Wednesday, May 18, 2011

Exam Review Question #6

List the three main types of intermolecular forces and describe how each are formed Which intermolecular forces are the strongest and why?

1) Hydrogen bonds- strongest

-these bonds are polar molecules that form when a bond is made between H and F,N, or O -the large electronegativity difference in these bonds creates stronger dipoles

2) Dipole interactions- between polar molecules

-positive pole on one molecule is attracted to the negative pole of another -similar to ionic bonds but much weaker

3) London Dispersion forces- between non-polar molecules (weakest of all forces)

-step 1: Two molecules get close to each other

-step 2: The electrons in one molecule momentarily shift to form a dipole

-step 3: The momentary dipole in one molecule induces a dipole in another and they form an interaction


  1. Great job Ryan! I like the organization and the information is very accurate. The only change I could see to make is to maybe elaborate and explain a little bit about what polar means and what a dipole interaction really does when it turns polar for a second, but that is just more details. You are very right and i got the same answer as you. Fantastic job!!!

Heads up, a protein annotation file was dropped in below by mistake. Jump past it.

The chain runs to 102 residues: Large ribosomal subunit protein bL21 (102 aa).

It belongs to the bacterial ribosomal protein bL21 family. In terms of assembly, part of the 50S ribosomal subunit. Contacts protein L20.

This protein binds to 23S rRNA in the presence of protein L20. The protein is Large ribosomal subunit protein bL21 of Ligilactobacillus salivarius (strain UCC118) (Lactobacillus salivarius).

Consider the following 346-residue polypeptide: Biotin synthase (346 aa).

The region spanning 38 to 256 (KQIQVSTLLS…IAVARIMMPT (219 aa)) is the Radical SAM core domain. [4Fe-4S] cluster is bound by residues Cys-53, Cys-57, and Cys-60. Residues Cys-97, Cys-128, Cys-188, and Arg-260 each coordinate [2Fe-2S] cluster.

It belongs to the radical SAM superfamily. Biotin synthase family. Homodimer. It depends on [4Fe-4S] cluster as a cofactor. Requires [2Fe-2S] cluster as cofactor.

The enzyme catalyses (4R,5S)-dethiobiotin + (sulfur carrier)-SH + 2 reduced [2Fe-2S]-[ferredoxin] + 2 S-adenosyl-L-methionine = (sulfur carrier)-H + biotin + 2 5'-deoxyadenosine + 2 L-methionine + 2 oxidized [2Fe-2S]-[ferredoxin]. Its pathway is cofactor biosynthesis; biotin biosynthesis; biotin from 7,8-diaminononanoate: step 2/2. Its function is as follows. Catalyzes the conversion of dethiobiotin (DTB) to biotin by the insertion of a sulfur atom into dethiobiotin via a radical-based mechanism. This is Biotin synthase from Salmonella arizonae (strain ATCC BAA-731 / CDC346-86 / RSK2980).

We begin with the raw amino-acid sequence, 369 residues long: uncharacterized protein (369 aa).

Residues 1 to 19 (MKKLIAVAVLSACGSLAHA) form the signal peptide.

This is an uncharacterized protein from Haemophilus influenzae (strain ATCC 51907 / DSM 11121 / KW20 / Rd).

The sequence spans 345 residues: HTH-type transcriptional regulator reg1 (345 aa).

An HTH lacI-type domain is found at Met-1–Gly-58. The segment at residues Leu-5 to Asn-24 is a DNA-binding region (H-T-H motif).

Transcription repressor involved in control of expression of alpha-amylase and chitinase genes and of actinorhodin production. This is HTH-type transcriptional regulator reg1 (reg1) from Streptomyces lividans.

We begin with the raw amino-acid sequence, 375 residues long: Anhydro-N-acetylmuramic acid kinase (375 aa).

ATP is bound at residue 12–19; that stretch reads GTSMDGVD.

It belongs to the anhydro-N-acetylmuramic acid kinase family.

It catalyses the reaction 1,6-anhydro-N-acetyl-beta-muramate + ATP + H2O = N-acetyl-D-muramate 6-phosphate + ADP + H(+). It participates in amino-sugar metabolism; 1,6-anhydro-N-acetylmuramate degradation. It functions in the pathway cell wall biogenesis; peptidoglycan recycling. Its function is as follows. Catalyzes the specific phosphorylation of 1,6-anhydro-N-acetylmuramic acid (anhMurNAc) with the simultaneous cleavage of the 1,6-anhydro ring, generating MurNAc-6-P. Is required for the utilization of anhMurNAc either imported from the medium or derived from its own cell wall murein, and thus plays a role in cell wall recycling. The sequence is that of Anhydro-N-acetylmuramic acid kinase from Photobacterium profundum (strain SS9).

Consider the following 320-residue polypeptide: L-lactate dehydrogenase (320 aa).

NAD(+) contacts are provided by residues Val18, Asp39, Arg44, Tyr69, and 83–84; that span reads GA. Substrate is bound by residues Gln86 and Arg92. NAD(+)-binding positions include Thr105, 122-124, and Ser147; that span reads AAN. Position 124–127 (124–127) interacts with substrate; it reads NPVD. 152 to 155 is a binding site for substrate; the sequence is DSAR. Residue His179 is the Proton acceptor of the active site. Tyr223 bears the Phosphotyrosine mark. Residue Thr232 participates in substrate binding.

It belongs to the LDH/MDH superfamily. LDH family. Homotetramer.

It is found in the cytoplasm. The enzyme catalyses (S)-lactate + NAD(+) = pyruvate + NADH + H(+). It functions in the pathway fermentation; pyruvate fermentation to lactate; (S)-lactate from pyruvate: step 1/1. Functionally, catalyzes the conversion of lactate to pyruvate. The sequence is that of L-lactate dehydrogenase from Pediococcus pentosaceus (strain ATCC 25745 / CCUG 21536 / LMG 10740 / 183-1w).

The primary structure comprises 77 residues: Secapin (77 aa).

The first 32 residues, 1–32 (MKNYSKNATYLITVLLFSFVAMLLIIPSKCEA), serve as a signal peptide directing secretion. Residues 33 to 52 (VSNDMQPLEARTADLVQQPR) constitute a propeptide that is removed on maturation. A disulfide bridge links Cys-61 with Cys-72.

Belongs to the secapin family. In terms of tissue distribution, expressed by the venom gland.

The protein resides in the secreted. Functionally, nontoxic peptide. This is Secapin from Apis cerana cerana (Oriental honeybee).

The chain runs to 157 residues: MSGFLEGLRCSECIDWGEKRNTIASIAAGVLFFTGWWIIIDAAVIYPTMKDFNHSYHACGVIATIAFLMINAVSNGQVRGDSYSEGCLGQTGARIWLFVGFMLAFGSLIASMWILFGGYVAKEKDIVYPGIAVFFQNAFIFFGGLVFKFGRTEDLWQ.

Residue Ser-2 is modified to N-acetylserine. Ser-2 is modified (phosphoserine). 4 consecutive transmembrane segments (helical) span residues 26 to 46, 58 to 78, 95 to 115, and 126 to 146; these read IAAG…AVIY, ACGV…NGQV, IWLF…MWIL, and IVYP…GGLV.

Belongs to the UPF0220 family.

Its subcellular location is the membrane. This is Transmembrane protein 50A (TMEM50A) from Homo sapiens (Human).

2. Great job Ryan! Your response is very easy to understand and explained very well. I can't find anything wrong with your answer, so I will just add a little bit more information. Hydrogen bonds are the strongest of all the intermolecular forces, yet they are not as strong as covalent or ionic bonds. London Dispersion forces are the weakest of all the intermolecular forces because electrons momentarily shift to form a dipole and and can shift back at anytime.. London Dispersion forces get stronger the larger the molecule is because there are more electrons that can shift more easily to form the dipole. Electronegativity and polarity are factors that cause some of the forces to get stronger.